The per-minute rates are actually somewhat expensive, but keep in mind that after the first minute, it is all per-second billing, and only one party pays for every phone call. Other providers have similar tariffs.

To get started, just take the SIM Card out of the packaging and put it in your phone. There is NO activation required, just put the SIM card in your phone (save your old one!) and the phone will be working. Your phone number will be listed with the purchased SIM Card. Remember, in Europe, the calling party pays for the call. So, if someone calls you, you don't pay a penny, even on your cell phone. That also means that your phone will still be able to receive calls (and make emergency calls to police/ambulance/fire brigade) when you have no credit left. I believe 30 EUR must be added every 15 months in order to keep your (ridiculously long) phone number.

Getting refills is simple as well.

I just walked into a T-Punkt store, and they can actually add the credit to your account through the same terminal that they swiped my Mastercard with. There are T-Punkt stores literally everywhere, so I just suggest finding one. I'd imagine that every T-Punkt location has someone that speaks perfect English, at least that was my experience, so just have them do the work for you, and be sure to have your phone number ready so they can credit your account.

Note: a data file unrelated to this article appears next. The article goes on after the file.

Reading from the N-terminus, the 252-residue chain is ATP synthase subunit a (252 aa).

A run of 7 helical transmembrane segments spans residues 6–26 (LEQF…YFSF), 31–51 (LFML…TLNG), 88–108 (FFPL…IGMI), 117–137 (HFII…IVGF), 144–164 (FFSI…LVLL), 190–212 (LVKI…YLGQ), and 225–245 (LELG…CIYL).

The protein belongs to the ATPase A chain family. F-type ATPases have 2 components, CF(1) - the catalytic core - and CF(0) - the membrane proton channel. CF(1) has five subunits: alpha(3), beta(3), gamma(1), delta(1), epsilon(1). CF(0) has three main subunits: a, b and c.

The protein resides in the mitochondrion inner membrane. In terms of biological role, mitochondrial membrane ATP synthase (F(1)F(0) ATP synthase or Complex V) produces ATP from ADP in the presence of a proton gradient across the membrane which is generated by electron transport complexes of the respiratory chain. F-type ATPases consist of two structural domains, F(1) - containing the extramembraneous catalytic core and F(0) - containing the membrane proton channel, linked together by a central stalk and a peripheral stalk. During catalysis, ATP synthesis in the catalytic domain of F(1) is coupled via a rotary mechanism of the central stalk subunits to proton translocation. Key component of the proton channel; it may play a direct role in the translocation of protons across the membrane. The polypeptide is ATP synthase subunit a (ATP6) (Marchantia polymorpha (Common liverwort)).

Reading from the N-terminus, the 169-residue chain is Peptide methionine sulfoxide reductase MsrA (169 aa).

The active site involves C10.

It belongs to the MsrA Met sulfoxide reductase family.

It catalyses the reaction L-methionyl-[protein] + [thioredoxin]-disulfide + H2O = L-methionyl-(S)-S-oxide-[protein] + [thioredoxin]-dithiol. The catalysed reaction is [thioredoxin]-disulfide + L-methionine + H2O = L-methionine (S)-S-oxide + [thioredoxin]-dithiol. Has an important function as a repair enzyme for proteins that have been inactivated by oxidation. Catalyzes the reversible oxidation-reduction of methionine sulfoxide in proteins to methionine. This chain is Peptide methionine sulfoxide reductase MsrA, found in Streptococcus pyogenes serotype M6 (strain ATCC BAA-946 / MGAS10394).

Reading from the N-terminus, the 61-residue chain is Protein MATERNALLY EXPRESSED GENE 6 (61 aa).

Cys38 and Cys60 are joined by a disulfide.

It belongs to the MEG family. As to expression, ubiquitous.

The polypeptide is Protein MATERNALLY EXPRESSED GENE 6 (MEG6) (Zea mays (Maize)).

Miscellaneous Hints & Tips

One thing that I have noticed is that any messages are ALWAYS in German on the phone, with seemingly no way to change it to English (unlike in Croatia). This really confused me, as the phone likes to remind you how much credit you have left on your phone before you complete calls when your credit is low. So, if you first just hear a message in German, stay on the phone, and it will soon ring the number that you want.

Your mobile phone will likely work in most tunnels, and every other random small village in Germany. Their cell phone technology is pretty amazing. If you miss a call because you're out-of-range or have your phone off, you'll get an SMS text message telling you which number called you. In Canada, the text msg just tells you to check your voicemail (if your phone didn't receive the call at all).

To check your credit, just punch into your phone: *100# and then hit dial. You'll get a message back stating how many EUR you have left in your account.

You can send SMS messages from the T-Mobile Payphones. Not sure on the cost, I never tried it, but something that made me go "wow".

Don't make foreign phone calls using your cell phone, you'll use up all of your credit very quickly.

Most American cell phone power adapters will work in Europe. The charger for my Motorola V400/V551 does anyway. They don't need any voltage/frequency conversion, all they need is the plug adapter, such as the kind I purchased from DealExtreme. Just check to make sure that your charger says "110V-240V" or something to that effect.

Post new comment

The content of this field is kept private and will not be shown publicly.
  • Allowed HTML tags: <a> <em> <strong> <cite> <p> <code> <ul> <ol> <li> <dl> <dt> <dd>
  • Lines and paragraphs break automatically.

More information about formatting options